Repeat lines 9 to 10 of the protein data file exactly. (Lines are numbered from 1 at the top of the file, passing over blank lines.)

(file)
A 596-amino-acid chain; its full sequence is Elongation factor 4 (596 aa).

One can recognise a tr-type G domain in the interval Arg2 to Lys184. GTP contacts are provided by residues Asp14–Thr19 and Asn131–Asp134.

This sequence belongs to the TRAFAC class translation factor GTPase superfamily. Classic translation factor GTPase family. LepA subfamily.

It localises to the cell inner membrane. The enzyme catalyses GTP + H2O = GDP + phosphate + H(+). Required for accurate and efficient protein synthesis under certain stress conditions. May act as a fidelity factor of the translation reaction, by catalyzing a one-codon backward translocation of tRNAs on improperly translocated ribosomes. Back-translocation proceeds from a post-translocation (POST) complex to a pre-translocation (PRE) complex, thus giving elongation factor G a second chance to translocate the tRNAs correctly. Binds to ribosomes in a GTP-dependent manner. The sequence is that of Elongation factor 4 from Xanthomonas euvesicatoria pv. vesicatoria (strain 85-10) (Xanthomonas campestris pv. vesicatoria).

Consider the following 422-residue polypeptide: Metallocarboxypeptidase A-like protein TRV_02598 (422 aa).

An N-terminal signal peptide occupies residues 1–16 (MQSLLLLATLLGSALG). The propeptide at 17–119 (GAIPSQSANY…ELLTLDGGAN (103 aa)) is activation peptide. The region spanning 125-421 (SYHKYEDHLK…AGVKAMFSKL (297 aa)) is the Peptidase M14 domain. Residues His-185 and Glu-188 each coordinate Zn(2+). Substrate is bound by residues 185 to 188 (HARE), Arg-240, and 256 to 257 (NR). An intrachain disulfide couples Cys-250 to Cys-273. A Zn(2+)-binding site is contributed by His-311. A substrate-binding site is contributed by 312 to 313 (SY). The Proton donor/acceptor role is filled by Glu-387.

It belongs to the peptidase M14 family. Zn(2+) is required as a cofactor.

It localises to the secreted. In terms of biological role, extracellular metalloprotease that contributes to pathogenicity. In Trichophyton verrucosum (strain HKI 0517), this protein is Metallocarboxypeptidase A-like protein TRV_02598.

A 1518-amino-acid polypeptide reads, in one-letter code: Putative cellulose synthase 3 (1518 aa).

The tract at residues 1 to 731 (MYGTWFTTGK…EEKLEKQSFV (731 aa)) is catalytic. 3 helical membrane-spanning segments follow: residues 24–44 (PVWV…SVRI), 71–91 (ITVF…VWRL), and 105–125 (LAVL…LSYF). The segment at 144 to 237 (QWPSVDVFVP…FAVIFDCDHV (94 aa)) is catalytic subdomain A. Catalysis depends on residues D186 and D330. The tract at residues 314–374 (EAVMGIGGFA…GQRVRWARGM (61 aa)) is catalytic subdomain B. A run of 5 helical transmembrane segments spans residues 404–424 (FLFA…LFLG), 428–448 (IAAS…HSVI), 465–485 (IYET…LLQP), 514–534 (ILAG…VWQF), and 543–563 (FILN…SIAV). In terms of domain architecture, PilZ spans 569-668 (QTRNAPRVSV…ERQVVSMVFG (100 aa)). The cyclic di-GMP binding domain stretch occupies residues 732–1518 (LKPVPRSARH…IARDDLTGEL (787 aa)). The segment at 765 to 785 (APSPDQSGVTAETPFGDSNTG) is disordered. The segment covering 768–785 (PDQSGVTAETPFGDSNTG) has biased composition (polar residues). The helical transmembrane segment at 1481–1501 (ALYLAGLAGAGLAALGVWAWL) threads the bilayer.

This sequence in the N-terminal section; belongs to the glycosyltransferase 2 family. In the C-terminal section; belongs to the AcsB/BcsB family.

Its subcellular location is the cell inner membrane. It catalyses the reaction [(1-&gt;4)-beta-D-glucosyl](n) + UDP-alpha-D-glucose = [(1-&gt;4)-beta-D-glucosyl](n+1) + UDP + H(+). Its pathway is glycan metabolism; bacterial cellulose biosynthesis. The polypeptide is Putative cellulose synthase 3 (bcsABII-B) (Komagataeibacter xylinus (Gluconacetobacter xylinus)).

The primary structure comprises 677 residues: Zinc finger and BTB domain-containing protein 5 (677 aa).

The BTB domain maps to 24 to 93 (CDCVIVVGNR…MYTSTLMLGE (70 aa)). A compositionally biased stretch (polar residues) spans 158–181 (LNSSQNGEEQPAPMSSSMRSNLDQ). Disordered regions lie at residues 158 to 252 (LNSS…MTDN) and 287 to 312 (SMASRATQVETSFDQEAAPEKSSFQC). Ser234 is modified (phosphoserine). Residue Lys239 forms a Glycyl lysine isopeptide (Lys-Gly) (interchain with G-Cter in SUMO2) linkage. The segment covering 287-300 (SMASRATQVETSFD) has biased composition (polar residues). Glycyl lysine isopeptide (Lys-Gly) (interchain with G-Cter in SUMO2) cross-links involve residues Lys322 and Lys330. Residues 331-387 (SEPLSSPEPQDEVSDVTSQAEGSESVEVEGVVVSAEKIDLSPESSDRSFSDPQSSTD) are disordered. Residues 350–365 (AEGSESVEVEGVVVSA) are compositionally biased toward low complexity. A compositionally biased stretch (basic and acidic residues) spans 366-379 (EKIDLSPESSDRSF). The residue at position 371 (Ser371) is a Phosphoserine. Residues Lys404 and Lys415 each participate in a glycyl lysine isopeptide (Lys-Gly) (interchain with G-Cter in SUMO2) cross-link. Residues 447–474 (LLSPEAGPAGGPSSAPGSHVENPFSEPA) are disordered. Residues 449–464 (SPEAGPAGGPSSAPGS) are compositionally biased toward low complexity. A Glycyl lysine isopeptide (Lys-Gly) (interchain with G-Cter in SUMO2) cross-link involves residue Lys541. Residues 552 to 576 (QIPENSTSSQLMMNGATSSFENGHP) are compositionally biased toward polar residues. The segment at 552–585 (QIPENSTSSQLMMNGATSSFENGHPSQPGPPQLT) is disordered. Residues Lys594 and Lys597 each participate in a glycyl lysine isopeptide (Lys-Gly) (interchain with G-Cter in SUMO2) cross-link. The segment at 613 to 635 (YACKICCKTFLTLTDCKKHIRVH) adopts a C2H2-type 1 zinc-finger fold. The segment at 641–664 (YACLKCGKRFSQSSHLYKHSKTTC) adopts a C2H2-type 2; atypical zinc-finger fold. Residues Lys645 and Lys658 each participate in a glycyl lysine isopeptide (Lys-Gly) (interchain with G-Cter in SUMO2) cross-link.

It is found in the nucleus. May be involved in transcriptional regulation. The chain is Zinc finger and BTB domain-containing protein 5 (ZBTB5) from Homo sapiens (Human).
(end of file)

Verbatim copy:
A 1518-amino-acid polypeptide reads, in one-letter code: Putative cellulose synthase 3 (1518 aa).

The tract at residues 1 to 731 (MYGTWFTTGK…EEKLEKQSFV (731 aa)) is catalytic. 3 helical membrane-spanning segments follow: residues 24–44 (PVWV…SVRI), 71–91 (ITVF…VWRL), and 105–125 (LAVL…LSYF). The segment at 144 to 237 (QWPSVDVFVP…FAVIFDCDHV (94 aa)) is catalytic subdomain A. Catalysis depends on residues D186 and D330. The tract at residues 314–374 (EAVMGIGGFA…GQRVRWARGM (61 aa)) is catalytic subdomain B. A run of 5 helical transmembrane segments spans residues 404–424 (FLFA…LFLG), 428–448 (IAAS…HSVI), 465–485 (IYET…LLQP), 514–534 (ILAG…VWQF), and 543–563 (FILN…SIAV). In terms of domain architecture, PilZ spans 569-668 (QTRNAPRVSV…ERQVVSMVFG (100 aa)). The cyclic di-GMP binding domain stretch occupies residues 732–1518 (LKPVPRSARH…IARDDLTGEL (787 aa)). The segment at 765 to 785 (APSPDQSGVTAETPFGDSNTG) is disordered. The segment covering 768–785 (PDQSGVTAETPFGDSNTG) has biased composition (polar residues). The helical transmembrane segment at 1481–1501 (ALYLAGLAGAGLAALGVWAWL) threads the bilayer.